11:55 a.m.

Toronto Centre—Rosedale
Ontario

Liberal

Bill Graham Minister of Foreign Affairs

Mr. Speaker, I would first like to thank the member for his question and his interest in the welfare of the young Mr. Chevarie-Dudemaine and his family. His situation is obviously very difficult. We sympathize a great deal with his situation. We have done our job by visiting him and by providing this young prisoner with consular access.

However, I must point out that the process for transferring inmates between Canada and the United States is solely managed by Correctional Service Canada. As for the United States, the decision is made by the Governor of New Jersey. We will work together in order to—

Foreign Affairs
Oral Question Period

11:55 a.m.

The Deputy Speaker

The hon. member for Skeena.

The Environment
Oral Question Period

11:55 a.m.

Canadian Alliance

Andy Burton Skeena, BC

Mr. Speaker, yesterday I asked the environment minister why he is so negative toward offshore oil and gas development in B.C.

Does the minister not know that the offshore oil and gas industry has a history of success around the world, from Alaska to California, Hibernia, and Aberdeen in Norway? For example, comments made in the B.C. legislature last week made it clear that the minister had no credibility with the B.C. Liberal government.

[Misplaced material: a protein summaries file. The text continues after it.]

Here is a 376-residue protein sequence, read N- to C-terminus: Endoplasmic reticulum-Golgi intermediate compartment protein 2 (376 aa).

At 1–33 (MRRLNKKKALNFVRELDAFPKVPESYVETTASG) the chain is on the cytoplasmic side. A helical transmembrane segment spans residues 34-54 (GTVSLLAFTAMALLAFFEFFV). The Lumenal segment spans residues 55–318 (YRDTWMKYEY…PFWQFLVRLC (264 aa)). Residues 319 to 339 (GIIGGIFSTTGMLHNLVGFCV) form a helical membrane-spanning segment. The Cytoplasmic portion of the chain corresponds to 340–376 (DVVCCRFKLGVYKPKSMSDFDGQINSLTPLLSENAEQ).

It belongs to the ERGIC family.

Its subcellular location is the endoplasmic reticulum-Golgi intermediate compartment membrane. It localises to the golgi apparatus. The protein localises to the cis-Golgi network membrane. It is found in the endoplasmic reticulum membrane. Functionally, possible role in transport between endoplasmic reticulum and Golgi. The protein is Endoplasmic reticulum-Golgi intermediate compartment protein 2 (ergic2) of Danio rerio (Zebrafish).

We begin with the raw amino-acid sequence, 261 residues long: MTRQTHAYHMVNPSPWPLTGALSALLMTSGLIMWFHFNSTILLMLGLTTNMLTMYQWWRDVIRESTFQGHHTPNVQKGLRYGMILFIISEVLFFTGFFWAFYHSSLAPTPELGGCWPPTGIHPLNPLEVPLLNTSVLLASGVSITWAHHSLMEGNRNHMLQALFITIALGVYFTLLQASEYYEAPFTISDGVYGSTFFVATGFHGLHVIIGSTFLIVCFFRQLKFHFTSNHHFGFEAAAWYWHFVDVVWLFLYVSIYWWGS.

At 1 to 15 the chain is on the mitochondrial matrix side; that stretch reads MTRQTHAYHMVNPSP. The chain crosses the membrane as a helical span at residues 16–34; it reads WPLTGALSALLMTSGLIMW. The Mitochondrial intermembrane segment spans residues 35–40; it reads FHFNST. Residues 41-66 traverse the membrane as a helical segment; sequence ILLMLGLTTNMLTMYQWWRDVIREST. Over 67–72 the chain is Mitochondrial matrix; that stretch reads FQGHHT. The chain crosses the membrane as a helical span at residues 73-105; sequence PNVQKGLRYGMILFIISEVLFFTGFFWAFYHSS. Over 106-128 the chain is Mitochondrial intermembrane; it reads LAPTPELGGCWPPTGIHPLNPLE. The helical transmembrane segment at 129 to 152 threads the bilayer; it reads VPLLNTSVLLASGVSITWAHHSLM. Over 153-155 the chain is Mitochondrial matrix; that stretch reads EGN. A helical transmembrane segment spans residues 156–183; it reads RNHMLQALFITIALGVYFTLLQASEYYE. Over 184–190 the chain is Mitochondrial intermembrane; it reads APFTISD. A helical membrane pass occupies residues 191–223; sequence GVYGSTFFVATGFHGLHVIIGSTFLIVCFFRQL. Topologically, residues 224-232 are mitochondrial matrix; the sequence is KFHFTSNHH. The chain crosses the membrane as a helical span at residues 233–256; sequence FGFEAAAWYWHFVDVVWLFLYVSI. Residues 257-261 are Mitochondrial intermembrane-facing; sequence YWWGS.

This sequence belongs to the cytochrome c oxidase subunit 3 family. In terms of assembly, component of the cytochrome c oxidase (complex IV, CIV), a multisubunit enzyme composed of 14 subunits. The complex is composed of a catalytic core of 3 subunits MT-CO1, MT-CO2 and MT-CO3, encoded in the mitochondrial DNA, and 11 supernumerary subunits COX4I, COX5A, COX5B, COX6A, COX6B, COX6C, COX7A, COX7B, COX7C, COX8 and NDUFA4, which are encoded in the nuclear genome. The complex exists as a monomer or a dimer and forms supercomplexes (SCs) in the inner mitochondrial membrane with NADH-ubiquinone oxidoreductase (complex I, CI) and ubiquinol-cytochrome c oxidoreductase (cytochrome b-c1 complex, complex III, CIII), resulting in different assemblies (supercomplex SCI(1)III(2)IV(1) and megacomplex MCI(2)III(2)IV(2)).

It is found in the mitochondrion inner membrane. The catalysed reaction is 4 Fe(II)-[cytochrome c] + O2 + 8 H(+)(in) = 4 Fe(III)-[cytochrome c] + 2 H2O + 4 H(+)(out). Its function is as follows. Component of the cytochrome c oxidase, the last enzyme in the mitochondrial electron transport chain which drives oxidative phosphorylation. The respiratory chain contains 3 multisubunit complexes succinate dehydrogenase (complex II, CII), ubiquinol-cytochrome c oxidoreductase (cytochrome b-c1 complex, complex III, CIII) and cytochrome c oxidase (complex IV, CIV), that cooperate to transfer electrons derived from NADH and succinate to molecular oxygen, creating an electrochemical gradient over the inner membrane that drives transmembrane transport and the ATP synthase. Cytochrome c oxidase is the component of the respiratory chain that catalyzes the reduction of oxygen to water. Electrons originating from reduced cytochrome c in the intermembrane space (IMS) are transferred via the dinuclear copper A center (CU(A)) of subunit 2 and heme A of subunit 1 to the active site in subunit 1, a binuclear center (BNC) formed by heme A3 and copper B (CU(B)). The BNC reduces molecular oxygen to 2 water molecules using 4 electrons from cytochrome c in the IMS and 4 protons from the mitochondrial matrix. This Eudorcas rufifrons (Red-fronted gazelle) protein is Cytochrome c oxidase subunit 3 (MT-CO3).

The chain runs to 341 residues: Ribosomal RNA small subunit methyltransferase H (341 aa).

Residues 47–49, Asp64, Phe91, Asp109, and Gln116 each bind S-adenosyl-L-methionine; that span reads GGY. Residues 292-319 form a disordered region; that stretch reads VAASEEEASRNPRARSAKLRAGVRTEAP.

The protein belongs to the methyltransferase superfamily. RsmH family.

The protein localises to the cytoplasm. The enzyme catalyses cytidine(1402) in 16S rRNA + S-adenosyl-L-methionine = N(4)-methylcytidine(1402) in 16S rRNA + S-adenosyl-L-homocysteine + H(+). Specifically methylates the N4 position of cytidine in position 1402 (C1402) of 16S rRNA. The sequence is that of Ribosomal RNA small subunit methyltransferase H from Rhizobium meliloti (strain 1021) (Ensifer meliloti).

Why will he not admit that he is a major stumbling block toward development in B.C. and just sail off into the sunset?

The Environment
Oral Question Period

11:55 a.m.

Victoria
B.C.

Liberal

David Anderson Minister of the Environment

Mr. Speaker, the principle the government accepts and holds dear is that we do not embark upon industrial ventures, oil and gas development, without a proper analysis of the social, economic and environmental impacts of any such development.

It is not a question of saying no to the development. It is saying that if we wish to have development, we have to analyze what the benefits and costs from an environmental point of view might be. That is all I have asked for, that we have a proper assessment of the potential impact of this industry on the environment of the west coast.